Reader Gabriel Tham wrote in to askST: "Why does Singapore not have a mandatory retrenchment benefits scheme?
"First, it will make employers weigh the cost of retrenchment in the short term.
"Second, it will make employers think twice about over-hiring and then abusing the system."
Manpower correspondent Toh Yong Chuan answers.
This issue crops up from time to time, especially during economic slowdowns when retrenchments rise. The Government has always rejected suggestions to make it mandatory for companies to pay retrenchment benefits to workers who are laid off.
It has always maintained that it is not necessary for such payments to be made mandatory because the practice is already widespread. According to its own surveys, as many as nine in 10 companies which retrenched workers paid such benefits. It would rather give companies and unions the flexibility to negotiate such payments, rather than prescribing them under the law, because the circumstances of companies that retrenched workers are different and there cannot be a one-size-fits-all approach.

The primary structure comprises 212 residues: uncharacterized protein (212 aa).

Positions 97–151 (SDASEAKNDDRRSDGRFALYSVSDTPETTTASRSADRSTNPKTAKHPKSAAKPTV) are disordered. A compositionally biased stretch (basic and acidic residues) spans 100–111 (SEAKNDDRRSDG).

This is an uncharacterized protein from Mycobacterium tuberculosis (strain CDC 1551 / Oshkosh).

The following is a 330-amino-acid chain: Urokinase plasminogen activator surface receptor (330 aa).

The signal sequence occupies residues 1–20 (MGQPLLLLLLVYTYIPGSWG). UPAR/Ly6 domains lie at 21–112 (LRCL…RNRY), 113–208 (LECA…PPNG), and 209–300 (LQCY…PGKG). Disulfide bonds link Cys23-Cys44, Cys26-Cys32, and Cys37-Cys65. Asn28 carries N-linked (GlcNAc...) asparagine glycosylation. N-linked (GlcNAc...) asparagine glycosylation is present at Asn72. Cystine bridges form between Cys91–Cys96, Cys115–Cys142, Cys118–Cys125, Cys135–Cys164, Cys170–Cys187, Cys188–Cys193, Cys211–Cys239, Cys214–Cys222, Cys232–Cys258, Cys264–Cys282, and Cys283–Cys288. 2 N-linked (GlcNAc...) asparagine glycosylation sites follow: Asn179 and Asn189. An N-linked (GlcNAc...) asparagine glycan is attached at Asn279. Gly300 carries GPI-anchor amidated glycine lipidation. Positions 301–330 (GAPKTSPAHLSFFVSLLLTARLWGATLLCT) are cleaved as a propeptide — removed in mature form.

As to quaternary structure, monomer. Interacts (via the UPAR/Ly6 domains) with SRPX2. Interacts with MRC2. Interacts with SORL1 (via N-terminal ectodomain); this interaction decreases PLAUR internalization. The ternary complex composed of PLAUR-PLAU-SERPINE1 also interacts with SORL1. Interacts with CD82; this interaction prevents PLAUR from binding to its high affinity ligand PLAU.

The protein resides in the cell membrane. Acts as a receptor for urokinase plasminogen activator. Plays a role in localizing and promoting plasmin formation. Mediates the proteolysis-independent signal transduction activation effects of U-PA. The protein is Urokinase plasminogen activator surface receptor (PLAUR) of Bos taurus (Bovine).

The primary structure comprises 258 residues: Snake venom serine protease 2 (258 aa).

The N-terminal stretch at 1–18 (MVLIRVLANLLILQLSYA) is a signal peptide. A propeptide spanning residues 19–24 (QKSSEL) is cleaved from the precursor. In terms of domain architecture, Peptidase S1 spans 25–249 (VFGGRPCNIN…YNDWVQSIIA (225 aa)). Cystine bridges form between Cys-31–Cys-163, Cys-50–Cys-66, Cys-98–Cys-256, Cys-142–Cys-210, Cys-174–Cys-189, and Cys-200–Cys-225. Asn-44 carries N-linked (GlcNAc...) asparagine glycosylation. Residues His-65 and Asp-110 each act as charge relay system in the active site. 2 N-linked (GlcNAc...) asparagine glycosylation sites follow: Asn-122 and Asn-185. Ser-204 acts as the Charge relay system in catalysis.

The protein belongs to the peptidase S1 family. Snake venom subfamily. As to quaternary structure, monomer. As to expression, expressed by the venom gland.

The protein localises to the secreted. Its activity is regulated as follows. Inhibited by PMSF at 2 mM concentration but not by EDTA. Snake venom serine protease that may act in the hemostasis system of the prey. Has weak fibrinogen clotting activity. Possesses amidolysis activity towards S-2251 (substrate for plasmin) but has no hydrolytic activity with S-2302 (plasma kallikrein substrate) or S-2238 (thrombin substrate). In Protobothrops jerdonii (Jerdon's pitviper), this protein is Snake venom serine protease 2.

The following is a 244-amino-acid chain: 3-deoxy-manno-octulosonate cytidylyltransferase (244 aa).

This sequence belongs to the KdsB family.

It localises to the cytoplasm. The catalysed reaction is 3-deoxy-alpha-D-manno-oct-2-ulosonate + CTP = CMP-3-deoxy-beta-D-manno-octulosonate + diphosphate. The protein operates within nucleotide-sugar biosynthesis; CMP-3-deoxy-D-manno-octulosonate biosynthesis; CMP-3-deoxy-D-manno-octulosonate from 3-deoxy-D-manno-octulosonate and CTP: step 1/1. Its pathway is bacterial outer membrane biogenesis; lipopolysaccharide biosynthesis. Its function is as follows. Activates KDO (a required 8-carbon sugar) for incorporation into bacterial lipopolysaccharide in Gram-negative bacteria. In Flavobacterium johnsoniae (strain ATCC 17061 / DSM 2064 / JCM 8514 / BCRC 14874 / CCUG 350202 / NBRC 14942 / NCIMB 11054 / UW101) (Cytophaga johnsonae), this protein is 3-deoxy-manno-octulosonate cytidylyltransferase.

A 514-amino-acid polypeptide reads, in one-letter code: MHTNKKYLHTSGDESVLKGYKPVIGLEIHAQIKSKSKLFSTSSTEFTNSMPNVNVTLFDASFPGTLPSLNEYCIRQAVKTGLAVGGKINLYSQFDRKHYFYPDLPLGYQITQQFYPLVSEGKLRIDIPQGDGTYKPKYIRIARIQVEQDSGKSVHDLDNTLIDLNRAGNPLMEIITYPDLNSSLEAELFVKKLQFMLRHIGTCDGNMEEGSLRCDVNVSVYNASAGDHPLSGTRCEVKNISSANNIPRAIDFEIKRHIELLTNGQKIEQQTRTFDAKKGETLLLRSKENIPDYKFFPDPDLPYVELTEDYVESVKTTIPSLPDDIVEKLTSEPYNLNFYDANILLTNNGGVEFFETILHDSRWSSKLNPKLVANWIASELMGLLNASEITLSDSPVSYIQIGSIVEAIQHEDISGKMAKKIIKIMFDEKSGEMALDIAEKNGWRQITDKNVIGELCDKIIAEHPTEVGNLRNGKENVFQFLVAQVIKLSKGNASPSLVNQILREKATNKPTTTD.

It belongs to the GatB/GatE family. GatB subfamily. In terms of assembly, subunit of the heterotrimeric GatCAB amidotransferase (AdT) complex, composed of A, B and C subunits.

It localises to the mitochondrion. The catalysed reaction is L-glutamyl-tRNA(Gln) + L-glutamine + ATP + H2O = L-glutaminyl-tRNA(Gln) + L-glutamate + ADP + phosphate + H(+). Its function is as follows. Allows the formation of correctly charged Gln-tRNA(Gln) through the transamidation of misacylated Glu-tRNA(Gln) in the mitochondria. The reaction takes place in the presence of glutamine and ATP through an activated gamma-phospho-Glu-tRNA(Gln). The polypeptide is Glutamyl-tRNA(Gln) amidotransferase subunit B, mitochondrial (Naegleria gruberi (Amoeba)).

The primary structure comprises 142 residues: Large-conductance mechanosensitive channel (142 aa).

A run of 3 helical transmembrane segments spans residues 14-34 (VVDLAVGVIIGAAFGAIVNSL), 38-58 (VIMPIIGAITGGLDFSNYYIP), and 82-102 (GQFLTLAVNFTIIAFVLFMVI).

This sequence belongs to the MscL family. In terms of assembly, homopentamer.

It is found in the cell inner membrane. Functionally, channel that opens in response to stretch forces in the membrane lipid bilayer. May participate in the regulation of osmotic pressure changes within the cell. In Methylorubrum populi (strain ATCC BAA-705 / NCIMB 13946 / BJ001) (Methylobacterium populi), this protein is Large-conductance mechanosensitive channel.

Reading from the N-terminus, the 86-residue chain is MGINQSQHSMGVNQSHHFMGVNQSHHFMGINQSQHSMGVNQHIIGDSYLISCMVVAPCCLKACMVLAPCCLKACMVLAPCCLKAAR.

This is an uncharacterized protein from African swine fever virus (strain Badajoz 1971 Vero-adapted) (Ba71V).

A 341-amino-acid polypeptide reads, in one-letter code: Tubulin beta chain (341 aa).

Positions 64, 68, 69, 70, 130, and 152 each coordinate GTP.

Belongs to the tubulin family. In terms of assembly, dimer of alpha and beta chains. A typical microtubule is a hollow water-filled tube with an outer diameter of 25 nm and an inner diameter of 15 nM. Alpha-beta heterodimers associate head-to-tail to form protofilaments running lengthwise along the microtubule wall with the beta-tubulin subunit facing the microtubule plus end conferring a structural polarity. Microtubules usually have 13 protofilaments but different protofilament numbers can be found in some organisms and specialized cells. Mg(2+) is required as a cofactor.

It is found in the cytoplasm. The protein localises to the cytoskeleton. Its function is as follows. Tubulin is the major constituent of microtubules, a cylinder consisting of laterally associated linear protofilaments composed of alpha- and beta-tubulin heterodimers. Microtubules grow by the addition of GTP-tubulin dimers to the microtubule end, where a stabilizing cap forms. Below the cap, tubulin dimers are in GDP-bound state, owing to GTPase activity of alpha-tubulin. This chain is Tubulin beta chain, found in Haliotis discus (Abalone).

This approach is consistent with the longstanding view of the Government that if labour laws are rigid, such as making retrenchment payments compulsory, firms will be deterred from hiring workers from the onset and workers will be hurt.
The furthest that the Government will go, for now, is to make it compulsory for firms to report to the Ministry of Manpower within five working days of laying off workers. The new rule, which kicks in from Jan 1, will make sure that retrenched workers get timely help, the Government said when it announced the new rule last month.
The pressure on the Government to make retrenchment payments compulsory will continue to increase. As workers become more educated, they will want to see their rights protected. The Government will have to balance the desire for more protection by workers against the flexibility that it gives companies in hiring and firing.
This article was first published on Dec 10, 2016.
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